Here’s a disclaimer for any sensitive readers out there: this post is about menstruating while traveling. If you’re not interested in the subject, I kindly suggest that you reconsider reading this article.
Menstruation gets a lot of negative press. My bachelors degrees are in women’s studies and cultural studies, and I can tell you right now that anytime menstruation is advertised or discussed in the public sphere, it’s with disgust, reserve, and more than a little condescension. If the ads for Seasonale and Playtex are to be believed, your period is a major shortcoming in your achievement of full personhood because, once a month, you’re going to be bloated, grumpy, messy, and need a lot of trips to the bathroom. The afterthought of the ads, of course, is that their products will make you cleaner, menstruate less, and remove the red tide from the list of things that are keeping you from living a real life. Without those products, they say, you’re screwed. And the crazy thing is, we’re buying it- both literally and figuratively! Well to that, I’m saying ENOUGH.
“But Erica,” I can hear some say, “periods really can be a pain! I was in [insert name of city here] when I ran out of pads and money, and it turns out they use corn husks instead, and by the end of my trip I was chafed and sore and needed expensive surgery and I’m NEVER traveling with my period again!” While this isn’t a true story, it is true that menstruating can bring a unique set of challenges to travelers. How do you dispose of pads and tampons in the middle of the Appalachian Trail? Where do you empty your DivaCup if there’s no toilet to be found? How do you avoid detection by bears while in the wilderness (true story)? Point of fact: none of the products your TV wants to sell you will put an end to these questions. Bears will be bears, after all. But they’re not worth postponing or canceling your trip, either.
The fact is, a little planning ahead is all you need to overcome the so-called barrier of having your period, and it really doesn’t have to involve large expenses or messes. One option is to consider investing in reusable menstrual products, such as the DivaCup, the Keeper, or the Mooncup. Between $20 and $45, depending on where you shop, these cups not only save you the cost of purchasing packages of pads and tampons month after month, but they save you from needing to dispose of those pads and tampons after they’ve been used. They also need to be emptied less frequently than pads and tampons need to be changed, they’re easily washable (or wipeable), and they come with a reduced risk of Toxic Shock Syndrome. It’s also easier to dispose of menstrual by-products when using one of them- they can easily be emptied into whatever toilet you’re using. If you don’t have a toilet available and are simply peeing onto the ground, dispose of it the way you would fecal matter: scuff a small hole (up to about four inches) into the ground, empty, and bury. Problem solved. And, of course, the ultimate bonus of reusable cups: they last upwards of five years.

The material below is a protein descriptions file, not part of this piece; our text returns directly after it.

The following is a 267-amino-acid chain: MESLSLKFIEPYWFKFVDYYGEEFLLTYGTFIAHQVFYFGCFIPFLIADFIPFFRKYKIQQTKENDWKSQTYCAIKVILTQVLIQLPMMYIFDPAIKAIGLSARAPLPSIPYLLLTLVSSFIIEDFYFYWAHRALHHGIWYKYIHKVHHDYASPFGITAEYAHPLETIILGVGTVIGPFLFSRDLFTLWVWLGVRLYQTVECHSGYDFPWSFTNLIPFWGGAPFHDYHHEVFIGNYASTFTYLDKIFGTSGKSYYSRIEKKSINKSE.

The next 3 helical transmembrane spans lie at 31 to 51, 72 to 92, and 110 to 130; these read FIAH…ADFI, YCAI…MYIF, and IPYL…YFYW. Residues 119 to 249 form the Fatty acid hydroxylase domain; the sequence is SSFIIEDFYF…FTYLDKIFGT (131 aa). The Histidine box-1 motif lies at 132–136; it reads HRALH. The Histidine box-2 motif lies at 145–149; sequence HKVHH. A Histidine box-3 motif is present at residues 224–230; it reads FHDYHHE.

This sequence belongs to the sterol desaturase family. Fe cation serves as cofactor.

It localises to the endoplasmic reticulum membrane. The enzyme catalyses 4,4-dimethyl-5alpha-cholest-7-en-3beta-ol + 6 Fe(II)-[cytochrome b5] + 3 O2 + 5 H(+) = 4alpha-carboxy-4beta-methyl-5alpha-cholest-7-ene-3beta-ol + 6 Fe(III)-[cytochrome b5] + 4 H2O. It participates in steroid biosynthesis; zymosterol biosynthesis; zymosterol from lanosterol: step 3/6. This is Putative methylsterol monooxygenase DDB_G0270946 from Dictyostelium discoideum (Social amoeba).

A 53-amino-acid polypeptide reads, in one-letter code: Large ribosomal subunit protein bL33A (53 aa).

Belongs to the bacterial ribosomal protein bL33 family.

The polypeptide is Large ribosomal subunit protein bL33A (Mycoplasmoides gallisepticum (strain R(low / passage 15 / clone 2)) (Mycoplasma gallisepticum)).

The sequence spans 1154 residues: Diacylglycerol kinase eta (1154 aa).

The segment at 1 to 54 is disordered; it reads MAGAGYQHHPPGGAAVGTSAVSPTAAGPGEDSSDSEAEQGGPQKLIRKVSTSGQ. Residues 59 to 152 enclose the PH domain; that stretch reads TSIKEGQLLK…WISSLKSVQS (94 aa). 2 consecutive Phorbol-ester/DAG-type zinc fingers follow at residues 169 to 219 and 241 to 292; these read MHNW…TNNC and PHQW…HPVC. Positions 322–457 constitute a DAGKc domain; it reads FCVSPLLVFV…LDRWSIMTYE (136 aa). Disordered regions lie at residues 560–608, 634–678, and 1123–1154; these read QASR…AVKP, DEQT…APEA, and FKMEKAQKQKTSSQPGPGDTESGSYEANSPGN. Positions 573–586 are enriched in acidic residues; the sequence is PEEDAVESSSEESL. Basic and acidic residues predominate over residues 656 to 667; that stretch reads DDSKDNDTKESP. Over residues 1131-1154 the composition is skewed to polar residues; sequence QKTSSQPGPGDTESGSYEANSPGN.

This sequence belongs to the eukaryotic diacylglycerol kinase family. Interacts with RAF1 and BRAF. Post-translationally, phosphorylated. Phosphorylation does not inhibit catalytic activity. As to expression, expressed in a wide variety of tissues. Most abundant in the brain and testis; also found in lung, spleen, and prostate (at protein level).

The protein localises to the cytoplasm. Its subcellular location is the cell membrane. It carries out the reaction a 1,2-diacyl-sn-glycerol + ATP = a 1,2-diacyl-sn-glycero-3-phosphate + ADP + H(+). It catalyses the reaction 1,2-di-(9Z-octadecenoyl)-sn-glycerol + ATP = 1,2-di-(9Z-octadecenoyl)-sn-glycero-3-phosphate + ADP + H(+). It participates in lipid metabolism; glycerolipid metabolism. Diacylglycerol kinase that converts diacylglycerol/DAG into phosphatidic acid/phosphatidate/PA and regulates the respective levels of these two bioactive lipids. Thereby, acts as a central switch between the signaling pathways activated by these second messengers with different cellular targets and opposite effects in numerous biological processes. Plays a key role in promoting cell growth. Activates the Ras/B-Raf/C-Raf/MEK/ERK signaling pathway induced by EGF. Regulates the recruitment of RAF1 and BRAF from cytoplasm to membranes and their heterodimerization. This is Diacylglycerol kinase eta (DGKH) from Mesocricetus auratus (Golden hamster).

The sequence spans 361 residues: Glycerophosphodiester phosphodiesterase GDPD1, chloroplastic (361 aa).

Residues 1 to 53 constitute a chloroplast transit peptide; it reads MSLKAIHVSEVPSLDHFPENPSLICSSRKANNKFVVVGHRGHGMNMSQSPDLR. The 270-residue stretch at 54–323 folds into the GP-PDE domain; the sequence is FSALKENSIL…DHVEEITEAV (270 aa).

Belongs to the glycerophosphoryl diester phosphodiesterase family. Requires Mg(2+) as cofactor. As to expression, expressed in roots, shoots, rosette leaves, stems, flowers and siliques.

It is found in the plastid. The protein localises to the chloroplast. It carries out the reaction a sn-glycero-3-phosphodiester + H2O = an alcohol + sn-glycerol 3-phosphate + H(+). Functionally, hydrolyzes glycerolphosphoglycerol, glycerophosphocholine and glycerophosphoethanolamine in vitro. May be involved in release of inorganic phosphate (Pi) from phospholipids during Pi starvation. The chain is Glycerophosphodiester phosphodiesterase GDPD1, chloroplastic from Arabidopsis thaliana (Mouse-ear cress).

For those who are “squicked” by the idea of using a reusable cup, consider reusable pads. They come with many of the same benefits as the cups, but are externally worn and machine-washable. They also don’t require wearers to empty anything anywhere, which might be a bonus if you’re uncomfortable with the idea of burying your period (hey, if you hike, you know exactly what I’m talking about). Instead, carry a zip-lock baggie with you and put your used pads in there, to be washed when next you have access to laundry facilities. If you’re an especially crafty person, you can save yourself even more money by buying cloth in bulk and making your own. Not only are you saving the environment, but you can customize the shape and size of your pad to be the most comfortable and effective for your own body. I’d like to see Playtex try THAT.